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Theology for the common man

1 Sunday of Advent B

Sunday, November 29, 2020

The theme of the wake to the coming of the Lord dominates the whole liturgical season of Advent we begin this Sunday. The Gospel today quotes the words that Jesus teaches his disciples: “Be watchful! Be alert! You do not know when the time will come”. Jesus compares this watching to a wealthy man, who left his home and placed his servants in charge, each with his own work, and orders the gatekeeper to be on the watch, because he could come back any time: “whether in the evening, or at midnight, or at cockcrow, or in the morning”. In other words, the Lord could come in any hour they do not expect. The best way of preparation for this coming should be a good, Christian life each day that we could be “irreproachable on the day of our Lord Jesus Christs”. Advent is exactly the season which reminds us of this, according to its Latin origin verb “adventus”, which means “coming” (of the Lord). Tradition through the ages supported by the Holy Scriptures and teaching of the fathers of the Church, speaks about three genres (types) of Advent:

1. Historical, expressed in the Old Testament. It’s about the expectations for the coming of the Messiah, who is to save the people from their sins; the theme is touched in today’s first reading which encourage the sinner to trust in the saving plan of God - “Redeemer”.

2. Liturgical, present in the liturgy that reveals the saving power of God on us. What was fulfilled in the history of Israel is Jesus Christ, Son of God - Redeemer, who was born and died on the cross for human sins, now it becomes real to us in liturgy and sacraments. This is why it is so important for our participation in the liturgy of the Church, because it makes us accessible to the salvation in the Spirit of Jesus Christ. The Advent season is exactly a time which has to awake us from the lethargy of our conformity to the watching of the Lord who is coming in the liturgy of Christmas and to not overlook Him in our lives.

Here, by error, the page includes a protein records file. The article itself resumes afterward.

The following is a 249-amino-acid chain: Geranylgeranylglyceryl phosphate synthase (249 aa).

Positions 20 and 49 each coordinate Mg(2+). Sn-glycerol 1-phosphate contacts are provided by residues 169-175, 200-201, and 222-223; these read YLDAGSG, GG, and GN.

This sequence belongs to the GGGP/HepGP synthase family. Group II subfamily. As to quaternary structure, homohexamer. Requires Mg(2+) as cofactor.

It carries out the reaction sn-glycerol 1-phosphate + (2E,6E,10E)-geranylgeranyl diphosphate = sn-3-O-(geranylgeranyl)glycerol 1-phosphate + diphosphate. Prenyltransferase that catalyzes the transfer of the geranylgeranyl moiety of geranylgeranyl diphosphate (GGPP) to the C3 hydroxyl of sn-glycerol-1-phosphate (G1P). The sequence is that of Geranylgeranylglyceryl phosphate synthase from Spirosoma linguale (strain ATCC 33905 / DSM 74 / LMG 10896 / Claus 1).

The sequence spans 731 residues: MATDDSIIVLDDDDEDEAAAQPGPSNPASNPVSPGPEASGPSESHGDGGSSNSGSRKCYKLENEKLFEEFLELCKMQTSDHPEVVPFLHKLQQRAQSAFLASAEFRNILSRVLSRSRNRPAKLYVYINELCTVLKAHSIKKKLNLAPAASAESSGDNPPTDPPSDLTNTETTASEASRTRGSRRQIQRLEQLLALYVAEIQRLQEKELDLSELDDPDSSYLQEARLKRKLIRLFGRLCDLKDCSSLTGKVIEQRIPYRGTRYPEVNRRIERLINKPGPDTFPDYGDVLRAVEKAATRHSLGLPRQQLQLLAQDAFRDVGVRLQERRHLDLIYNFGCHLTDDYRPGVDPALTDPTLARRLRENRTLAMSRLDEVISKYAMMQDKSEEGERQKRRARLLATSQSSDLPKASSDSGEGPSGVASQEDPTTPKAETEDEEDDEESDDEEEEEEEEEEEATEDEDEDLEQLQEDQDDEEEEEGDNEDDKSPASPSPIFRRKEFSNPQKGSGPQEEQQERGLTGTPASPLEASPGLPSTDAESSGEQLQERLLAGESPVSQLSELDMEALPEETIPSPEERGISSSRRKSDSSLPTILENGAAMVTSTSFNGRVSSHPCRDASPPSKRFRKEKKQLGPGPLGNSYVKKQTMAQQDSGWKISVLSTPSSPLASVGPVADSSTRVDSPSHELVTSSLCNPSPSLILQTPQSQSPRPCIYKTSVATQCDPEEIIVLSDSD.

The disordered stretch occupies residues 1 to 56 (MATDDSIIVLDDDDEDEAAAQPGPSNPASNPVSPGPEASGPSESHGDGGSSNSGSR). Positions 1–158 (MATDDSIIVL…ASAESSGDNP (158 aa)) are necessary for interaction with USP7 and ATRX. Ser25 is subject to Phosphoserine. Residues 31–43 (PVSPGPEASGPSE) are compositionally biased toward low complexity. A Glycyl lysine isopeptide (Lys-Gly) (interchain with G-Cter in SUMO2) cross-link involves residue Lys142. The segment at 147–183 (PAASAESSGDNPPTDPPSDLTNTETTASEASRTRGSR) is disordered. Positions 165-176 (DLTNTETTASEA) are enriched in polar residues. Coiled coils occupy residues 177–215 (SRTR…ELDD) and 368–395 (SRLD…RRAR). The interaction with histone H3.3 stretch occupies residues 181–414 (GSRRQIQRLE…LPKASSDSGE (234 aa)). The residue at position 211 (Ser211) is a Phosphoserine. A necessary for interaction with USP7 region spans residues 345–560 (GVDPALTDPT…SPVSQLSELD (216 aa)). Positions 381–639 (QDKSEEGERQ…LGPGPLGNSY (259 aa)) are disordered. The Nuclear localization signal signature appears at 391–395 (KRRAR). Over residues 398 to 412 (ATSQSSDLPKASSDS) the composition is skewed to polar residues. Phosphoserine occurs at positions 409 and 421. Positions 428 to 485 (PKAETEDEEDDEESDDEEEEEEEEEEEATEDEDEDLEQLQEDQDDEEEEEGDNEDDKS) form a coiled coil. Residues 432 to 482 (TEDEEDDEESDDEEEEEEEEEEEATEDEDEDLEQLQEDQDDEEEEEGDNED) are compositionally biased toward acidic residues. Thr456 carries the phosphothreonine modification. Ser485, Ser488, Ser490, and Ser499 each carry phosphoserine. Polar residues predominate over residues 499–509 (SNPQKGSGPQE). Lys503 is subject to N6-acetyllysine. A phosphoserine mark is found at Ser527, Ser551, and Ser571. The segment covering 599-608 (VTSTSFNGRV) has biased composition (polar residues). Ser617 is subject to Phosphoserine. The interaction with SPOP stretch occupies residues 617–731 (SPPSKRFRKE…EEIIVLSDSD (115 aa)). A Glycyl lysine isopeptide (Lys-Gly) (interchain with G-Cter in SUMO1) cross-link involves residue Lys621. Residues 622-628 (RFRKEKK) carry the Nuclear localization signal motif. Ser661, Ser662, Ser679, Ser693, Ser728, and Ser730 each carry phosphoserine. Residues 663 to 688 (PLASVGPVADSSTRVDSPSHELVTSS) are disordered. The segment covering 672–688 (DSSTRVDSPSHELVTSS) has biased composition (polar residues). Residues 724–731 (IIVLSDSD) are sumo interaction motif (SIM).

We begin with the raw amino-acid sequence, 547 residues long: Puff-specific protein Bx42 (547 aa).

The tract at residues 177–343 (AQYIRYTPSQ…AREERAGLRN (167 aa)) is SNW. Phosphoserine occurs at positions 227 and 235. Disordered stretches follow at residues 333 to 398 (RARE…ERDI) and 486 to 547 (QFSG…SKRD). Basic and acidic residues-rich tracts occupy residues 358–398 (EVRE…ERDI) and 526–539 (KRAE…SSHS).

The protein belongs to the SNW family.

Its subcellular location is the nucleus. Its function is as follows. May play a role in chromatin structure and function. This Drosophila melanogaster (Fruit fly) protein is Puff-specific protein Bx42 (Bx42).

3. Eschatological (word “eschaton” comes from Greek meaning “eternity”) expressed in the second coming of Jesus at the end of the world (called from Greek “Parousia”). Then, at the end of the world it will start a universal governance of God in Jesus Christ according to our participation in His grace and good works during our lifetime.

In this Advent season, those three meanings come together every year reminding our progressing of age, our getting old, and inevitability of our final meeting with the Lord we are expecting on the base of our good Christian life which come at the moment of our death. This is also the meaning of the Aramaic word the Christians used to sing asking Jesus to come very soon: ma-ra-na-tha (“come Lord and do not delay”).